I hope you are all doing well. I’m writing from Belfast after having all the ESRs in here last week for the 3rd Summer School. It was really nice to have you all here to discuss about our projects and check everyone else’s progress in the project. Not only that, but we also had the chance to learn more about software development with the talks programmed for the week. Many topics were discussed: security in the cloud, programming, smartphone app development, business entrepreneurship… So I would like to thank everyone involved in the organization for the great job, especially Karen. I really enjoyed learning how to design an app using Thunkable, a user-friendly platform that would allow you to program simple operations in a smartphone app.
On Wednesday I had the chance to discuss a bit deeper about my specific project in front of everyone else in the FoodSmartphone consortium, in an amazing scenario in Bushmills.
As you might already know from previous blogs, I am working in the development of an assay that would permit to detect Mycobacterium bovis in dairy samples. This is something really important to reduce the cases of zoonotic tuberculosis in the EU. Despite a strict regulation being applied with regards to this matter, more than 1000 new cases of zoonotic tuberculosis happened in the EU in 2016 according to the WHO. These are mainly caused by consumption of raw milk that has been contaminated with the bacteria. The main reason why this still happens is because the only tests being run nowadays are practiced in the animals, but not in the finished food product. Since the tuberculin tests are only run once a year in the animal, there is a big chance that the bacteria reaches the commercial raw milk in the event of a cow getting infected. Plus, numerous wildlife animals carry the disease and can pass it to the herd, such as badgers in the UK. This is a huge problem, as controlling the disease in wildlife animals is not as simple as doing so in farm animals.
Considering the severity of the disease caused by this bacteria in humans, there is no wonder why developing a food test is required. To do that, an immunochemical assay is planned, using gold nanoparticles as signal generators instead of commonly used enzymatic assays. Before trying the immunochemical approach, a PCR-based approach was explored, but many issues were observed regarding the background noise. This is why using antibodies as biorecognition elements has been chosen as the technique to work with. This approach allows to detect less than 10000 cfu/ml in buffered solutions, which is within the EU regulatory limits (less than 20000 cfu/ml total count in plate). Now the idea is trying to enhance the signal as much as possible using the properties of gold nanomaterials, which as I might have explain before possess very interesting properties related to the plasmonic effect.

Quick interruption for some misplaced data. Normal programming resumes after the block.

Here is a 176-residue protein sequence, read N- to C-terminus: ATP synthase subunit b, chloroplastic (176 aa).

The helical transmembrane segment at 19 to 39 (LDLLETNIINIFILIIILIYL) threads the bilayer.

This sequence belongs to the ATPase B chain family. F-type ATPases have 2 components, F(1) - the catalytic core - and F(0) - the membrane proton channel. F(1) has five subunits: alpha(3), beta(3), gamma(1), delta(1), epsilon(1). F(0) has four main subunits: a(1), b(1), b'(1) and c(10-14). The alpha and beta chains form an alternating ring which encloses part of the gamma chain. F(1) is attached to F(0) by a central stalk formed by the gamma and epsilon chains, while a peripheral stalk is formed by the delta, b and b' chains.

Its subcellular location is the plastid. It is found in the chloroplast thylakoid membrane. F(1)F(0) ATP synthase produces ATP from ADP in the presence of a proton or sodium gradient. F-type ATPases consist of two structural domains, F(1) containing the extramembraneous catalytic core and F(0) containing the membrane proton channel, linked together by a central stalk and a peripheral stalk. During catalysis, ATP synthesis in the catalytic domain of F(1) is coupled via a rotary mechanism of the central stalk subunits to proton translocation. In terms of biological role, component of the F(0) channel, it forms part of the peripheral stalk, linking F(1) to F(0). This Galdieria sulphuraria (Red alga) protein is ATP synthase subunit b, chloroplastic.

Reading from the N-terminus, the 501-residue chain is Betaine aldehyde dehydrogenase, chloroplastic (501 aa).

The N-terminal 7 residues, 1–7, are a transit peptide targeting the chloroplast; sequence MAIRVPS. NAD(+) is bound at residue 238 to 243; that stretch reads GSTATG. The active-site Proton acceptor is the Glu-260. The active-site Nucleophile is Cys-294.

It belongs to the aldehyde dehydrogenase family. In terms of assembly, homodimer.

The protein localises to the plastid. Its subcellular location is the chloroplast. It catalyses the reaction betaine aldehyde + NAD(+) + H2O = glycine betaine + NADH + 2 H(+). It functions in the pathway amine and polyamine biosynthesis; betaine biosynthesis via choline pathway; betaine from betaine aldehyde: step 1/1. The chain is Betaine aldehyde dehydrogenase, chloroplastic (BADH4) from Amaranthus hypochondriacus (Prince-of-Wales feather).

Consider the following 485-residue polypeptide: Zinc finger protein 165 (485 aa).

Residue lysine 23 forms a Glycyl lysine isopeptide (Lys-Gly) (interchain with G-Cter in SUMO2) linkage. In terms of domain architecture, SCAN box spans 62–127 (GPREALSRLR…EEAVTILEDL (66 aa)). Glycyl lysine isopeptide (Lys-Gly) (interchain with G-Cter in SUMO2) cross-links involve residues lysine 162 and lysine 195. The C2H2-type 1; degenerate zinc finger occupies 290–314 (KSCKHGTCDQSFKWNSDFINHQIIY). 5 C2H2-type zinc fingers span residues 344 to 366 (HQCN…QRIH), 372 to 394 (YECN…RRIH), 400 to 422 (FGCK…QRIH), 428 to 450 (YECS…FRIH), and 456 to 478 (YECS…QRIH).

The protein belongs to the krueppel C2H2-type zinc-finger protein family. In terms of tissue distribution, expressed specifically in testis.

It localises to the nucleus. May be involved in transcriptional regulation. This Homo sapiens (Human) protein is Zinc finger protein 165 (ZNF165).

Especial attention must be paid at the validation process: as important as developing an analytical assay is to validate it and make sure it works in field conditions. For the most basic validation process (single laboratory validation study), both inclusivity and exclusivity tests must be run. That means testing different positive samples (50 if available) and non-target samples (30 if possible). This will guarantee that no false negatives or false positives are obtained in this test. Finally, a reference method must be used too, this way one can ensure that the samples that are being tested are exactly as expected. Culture-based methods are usually chosen as reference for this kind of contaminants, resulting in a pure isolate. However, Mycobacterium bovis is a dangerous pathogen that needs to be inactivated by gamma-irradiation if one wants to work with it in the lab in a safe manner. This process damages the genomic structure of the bacteria, keeping the epitopes and surface structures unaltered. Thus, the bacteria will no longer grow, which means it is safe to use, but at the same time culture-based methods won’t be a possible choice as reference. This is why PCR is chosen as reference method for this kind of assay.
Of course there are still a few things to optimize before moving to the validation step, but it is interesting to keep all these steps in mind to know at what stage of the biosensor development we currently are.
I will keep you up to date! Hopefully this project will lead to smartphones being used to test how safe our food is!
Enjoy the coming of the summer! J
See you soon,